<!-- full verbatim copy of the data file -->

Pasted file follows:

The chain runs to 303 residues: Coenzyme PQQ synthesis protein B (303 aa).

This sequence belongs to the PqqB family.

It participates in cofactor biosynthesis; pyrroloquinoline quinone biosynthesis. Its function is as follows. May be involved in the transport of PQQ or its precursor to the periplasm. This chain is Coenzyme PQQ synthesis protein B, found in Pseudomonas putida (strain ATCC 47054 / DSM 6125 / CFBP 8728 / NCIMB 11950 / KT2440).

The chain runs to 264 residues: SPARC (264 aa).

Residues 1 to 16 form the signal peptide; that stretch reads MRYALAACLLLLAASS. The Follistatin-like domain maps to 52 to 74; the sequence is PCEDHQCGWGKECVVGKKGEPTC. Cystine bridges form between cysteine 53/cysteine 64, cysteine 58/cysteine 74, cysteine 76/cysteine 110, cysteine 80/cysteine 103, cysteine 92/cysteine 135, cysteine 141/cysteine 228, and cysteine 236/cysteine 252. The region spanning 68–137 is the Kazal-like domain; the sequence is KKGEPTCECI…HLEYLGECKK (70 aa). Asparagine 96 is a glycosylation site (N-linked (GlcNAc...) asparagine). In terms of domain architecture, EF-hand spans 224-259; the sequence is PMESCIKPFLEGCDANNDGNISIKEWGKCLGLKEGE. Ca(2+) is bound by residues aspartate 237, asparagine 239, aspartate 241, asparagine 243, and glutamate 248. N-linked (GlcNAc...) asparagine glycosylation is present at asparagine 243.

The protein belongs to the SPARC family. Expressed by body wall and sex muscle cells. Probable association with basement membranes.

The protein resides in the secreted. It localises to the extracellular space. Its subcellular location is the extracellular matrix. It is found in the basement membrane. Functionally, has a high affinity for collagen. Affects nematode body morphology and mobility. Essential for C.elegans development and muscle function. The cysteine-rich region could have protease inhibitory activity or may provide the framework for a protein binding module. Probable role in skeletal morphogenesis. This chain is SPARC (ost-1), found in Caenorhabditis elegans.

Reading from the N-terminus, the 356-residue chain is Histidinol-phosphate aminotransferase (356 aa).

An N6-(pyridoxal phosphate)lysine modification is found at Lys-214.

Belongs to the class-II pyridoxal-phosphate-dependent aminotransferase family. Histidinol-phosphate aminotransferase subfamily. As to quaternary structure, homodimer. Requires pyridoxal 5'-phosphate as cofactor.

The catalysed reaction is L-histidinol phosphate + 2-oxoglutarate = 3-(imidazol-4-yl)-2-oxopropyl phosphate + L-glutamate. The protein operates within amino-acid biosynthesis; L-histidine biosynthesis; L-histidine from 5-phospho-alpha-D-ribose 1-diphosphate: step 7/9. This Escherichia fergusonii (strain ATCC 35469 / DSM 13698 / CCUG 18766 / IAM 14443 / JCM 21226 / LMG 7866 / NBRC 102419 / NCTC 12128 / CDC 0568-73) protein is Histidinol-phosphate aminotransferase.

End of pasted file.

The chain runs to 303 residues: Coenzyme PQQ synthesis protein B (303 aa).

This sequence belongs to the PqqB family.

It participates in cofactor biosynthesis; pyrroloquinoline quinone biosynthesis. Its function is as follows. May be involved in the transport of PQQ or its precursor to the periplasm. This chain is Coenzyme PQQ synthesis protein B, found in Pseudomonas putida (strain ATCC 47054 / DSM 6125 / CFBP 8728 / NCIMB 11950 / KT2440).

The chain runs to 264 residues: SPARC (264 aa).

Residues 1 to 16 form the signal peptide; that stretch reads MRYALAACLLLLAASS. The Follistatin-like domain maps to 52 to 74; the sequence is PCEDHQCGWGKECVVGKKGEPTC. Cystine bridges form between cysteine 53/cysteine 64, cysteine 58/cysteine 74, cysteine 76/cysteine 110, cysteine 80/cysteine 103, cysteine 92/cysteine 135, cysteine 141/cysteine 228, and cysteine 236/cysteine 252. The region spanning 68–137 is the Kazal-like domain; the sequence is KKGEPTCECI…HLEYLGECKK (70 aa). Asparagine 96 is a glycosylation site (N-linked (GlcNAc...) asparagine). In terms of domain architecture, EF-hand spans 224-259; the sequence is PMESCIKPFLEGCDANNDGNISIKEWGKCLGLKEGE. Ca(2+) is bound by residues aspartate 237, asparagine 239, aspartate 241, asparagine 243, and glutamate 248. N-linked (GlcNAc...) asparagine glycosylation is present at asparagine 243.

The protein belongs to the SPARC family. Expressed by body wall and sex muscle cells. Probable association with basement membranes.

The protein resides in the secreted. It localises to the extracellular space. Its subcellular location is the extracellular matrix. It is found in the basement membrane. Functionally, has a high affinity for collagen. Affects nematode body morphology and mobility. Essential for C.elegans development and muscle function. The cysteine-rich region could have protease inhibitory activity or may provide the framework for a protein binding module. Probable role in skeletal morphogenesis. This chain is SPARC (ost-1), found in Caenorhabditis elegans.

Reading from the N-terminus, the 356-residue chain is Histidinol-phosphate aminotransferase (356 aa).

An N6-(pyridoxal phosphate)lysine modification is found at Lys-214.

Belongs to the class-II pyridoxal-phosphate-dependent aminotransferase family. Histidinol-phosphate aminotransferase subfamily. As to quaternary structure, homodimer. Requires pyridoxal 5'-phosphate as cofactor.

The catalysed reaction is L-histidinol phosphate + 2-oxoglutarate = 3-(imidazol-4-yl)-2-oxopropyl phosphate + L-glutamate. The protein operates within amino-acid biosynthesis; L-histidine biosynthesis; L-histidine from 5-phospho-alpha-D-ribose 1-diphosphate: step 7/9. This Escherichia fergusonii (strain ATCC 35469 / DSM 13698 / CCUG 18766 / IAM 14443 / JCM 21226 / LMG 7866 / NBRC 102419 / NCTC 12128 / CDC 0568-73) protein is Histidinol-phosphate aminotransferase.